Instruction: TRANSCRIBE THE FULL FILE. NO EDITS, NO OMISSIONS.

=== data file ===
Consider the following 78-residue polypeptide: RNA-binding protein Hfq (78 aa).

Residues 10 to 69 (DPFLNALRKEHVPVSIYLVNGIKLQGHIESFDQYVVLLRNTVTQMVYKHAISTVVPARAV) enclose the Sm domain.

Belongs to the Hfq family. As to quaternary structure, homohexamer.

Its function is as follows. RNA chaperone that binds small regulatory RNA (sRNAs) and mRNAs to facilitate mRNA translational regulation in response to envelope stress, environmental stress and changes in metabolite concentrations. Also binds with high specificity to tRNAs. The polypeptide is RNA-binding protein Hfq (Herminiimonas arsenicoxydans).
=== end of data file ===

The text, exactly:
Consider the following 78-residue polypeptide: RNA-binding protein Hfq (78 aa).

Residues 10 to 69 (DPFLNALRKEHVPVSIYLVNGIKLQGHIESFDQYVVLLRNTVTQMVYKHAISTVVPARAV) enclose the Sm domain.

Belongs to the Hfq family. As to quaternary structure, homohexamer.

Its function is as follows. RNA chaperone that binds small regulatory RNA (sRNAs) and mRNAs to facilitate mRNA translational regulation in response to envelope stress, environmental stress and changes in metabolite concentrations. Also binds with high specificity to tRNAs. The polypeptide is RNA-binding protein Hfq (Herminiimonas arsenicoxydans).